The Nature and Determinants of Ownership Changes after Privatisation: Evidence from Estonia

Derek C. Jones, Niels Mygind

    Research output: Working paperResearch

    Abstract

    New panel data for a large random sample of Estonian firms are used to examine the incidence and dynamics of ownership structures that have occurred since privatization. While there is much path dependence in ownership structures, considerable changes in ownership have also taken place. Econometric findings indicate that: (i) inertia in ownership distributions is important; (ii) big firms and capital intensive firms are more likely to be owned by outsiders; (iii) economic performance does not play a decisive role; (iv) large minority ownership stakes increase the probability that initial majority ownership will change and, compared to minority ownership by insiders, when outsiders acquire minority ownership positions they are much more likely to eventually assume majority ownership. These results do not confirm the view that there would be a rapid movement toward efficient ownership structures that underlies much conventional theory on privatization.
    Original languageEnglish
    Place of PublicationFrederiksberg
    PublisherCEES, Copenhagen Business School
    Number of pages30
    Publication statusPublished - 4 Jun 1999

    Cite this

    Jones, D. C., & Mygind, N. (1999). The Nature and Determinants of Ownership Changes after Privatisation: Evidence from Estonia. Frederiksberg: CEES, Copenhagen Business School.
    Jones, Derek C. ; Mygind, Niels. / The Nature and Determinants of Ownership Changes after Privatisation : Evidence from Estonia. Frederiksberg : CEES, Copenhagen Business School, 1999.
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    The Nature and Determinants of Ownership Changes after Privatisation : Evidence from Estonia. / Jones, Derek C.; Mygind, Niels.

    Frederiksberg : CEES, Copenhagen Business School, 1999.

    Research output: Working paperResearch

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    AU - Mygind, Niels

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    N2 - New panel data for a large random sample of Estonian firms are used to examine the incidence and dynamics of ownership structures that have occurred since privatization. While there is much path dependence in ownership structures, considerable changes in ownership have also taken place. Econometric findings indicate that: (i) inertia in ownership distributions is important; (ii) big firms and capital intensive firms are more likely to be owned by outsiders; (iii) economic performance does not play a decisive role; (iv) large minority ownership stakes increase the probability that initial majority ownership will change and, compared to minority ownership by insiders, when outsiders acquire minority ownership positions they are much more likely to eventually assume majority ownership. These results do not confirm the view that there would be a rapid movement toward efficient ownership structures that underlies much conventional theory on privatization.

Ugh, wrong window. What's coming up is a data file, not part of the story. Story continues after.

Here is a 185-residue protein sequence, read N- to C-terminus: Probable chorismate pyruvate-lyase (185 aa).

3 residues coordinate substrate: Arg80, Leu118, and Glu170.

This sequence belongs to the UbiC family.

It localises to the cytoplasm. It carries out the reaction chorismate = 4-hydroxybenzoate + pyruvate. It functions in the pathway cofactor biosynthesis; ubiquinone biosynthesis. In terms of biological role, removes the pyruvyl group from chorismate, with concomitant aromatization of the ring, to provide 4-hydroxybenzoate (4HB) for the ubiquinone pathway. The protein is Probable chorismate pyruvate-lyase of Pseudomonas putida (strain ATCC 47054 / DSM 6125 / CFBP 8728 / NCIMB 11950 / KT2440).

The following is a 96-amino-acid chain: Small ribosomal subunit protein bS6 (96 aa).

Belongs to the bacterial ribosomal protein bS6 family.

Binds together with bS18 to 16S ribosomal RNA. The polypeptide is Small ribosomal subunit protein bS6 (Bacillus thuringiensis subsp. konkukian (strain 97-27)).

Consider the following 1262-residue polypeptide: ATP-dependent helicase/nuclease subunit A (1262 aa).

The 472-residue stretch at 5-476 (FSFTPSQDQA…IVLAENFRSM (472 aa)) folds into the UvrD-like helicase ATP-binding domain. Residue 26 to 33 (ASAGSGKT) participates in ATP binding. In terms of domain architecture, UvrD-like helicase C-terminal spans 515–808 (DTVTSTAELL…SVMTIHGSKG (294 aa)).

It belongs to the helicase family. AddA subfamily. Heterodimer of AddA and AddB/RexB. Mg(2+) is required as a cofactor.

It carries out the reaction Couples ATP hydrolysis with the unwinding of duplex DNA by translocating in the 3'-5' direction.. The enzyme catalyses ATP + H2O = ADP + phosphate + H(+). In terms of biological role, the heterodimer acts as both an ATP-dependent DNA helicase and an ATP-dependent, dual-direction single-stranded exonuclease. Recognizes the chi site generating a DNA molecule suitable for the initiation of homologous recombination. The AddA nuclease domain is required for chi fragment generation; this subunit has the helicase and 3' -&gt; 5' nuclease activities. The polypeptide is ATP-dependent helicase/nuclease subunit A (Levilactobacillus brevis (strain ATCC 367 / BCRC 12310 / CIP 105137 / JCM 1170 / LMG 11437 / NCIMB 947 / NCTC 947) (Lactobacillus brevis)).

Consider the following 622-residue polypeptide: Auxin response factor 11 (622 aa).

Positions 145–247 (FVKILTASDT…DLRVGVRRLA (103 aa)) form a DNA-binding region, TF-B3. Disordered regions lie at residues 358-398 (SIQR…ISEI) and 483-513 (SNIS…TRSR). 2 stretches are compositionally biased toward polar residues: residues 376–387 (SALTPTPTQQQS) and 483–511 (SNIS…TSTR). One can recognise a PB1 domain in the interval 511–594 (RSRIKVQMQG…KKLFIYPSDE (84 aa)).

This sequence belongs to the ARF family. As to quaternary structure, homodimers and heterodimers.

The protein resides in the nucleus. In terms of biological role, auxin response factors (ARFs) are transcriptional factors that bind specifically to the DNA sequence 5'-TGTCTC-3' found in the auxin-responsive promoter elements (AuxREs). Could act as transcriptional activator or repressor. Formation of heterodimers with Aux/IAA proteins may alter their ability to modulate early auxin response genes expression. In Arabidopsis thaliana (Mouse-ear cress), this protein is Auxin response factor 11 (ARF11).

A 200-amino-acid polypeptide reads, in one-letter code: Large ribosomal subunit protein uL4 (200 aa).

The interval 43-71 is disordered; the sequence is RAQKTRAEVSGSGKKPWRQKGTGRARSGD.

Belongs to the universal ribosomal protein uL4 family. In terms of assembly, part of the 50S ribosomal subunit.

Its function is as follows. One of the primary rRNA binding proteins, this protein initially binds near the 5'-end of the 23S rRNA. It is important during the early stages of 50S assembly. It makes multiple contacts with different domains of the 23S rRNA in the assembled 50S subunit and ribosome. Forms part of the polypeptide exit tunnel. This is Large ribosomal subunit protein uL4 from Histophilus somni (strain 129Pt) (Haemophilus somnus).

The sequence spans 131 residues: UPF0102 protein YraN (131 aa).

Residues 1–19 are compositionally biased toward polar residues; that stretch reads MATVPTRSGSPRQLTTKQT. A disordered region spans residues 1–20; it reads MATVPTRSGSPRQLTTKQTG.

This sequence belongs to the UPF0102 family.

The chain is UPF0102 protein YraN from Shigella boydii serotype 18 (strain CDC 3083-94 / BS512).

AB - New panel data for a large random sample of Estonian firms are used to examine the incidence and dynamics of ownership structures that have occurred since privatization. While there is much path dependence in ownership structures, considerable changes in ownership have also taken place. Econometric findings indicate that: (i) inertia in ownership distributions is important; (ii) big firms and capital intensive firms are more likely to be owned by outsiders; (iii) economic performance does not play a decisive role; (iv) large minority ownership stakes increase the probability that initial majority ownership will change and, compared to minority ownership by insiders, when outsiders acquire minority ownership positions they are much more likely to eventually assume majority ownership. These results do not confirm the view that there would be a rapid movement toward efficient ownership structures that underlies much conventional theory on privatization.

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    Jones DC, Mygind N. The Nature and Determinants of Ownership Changes after Privatisation: Evidence from Estonia. Frederiksberg: CEES, Copenhagen Business School. 1999 Jun 4.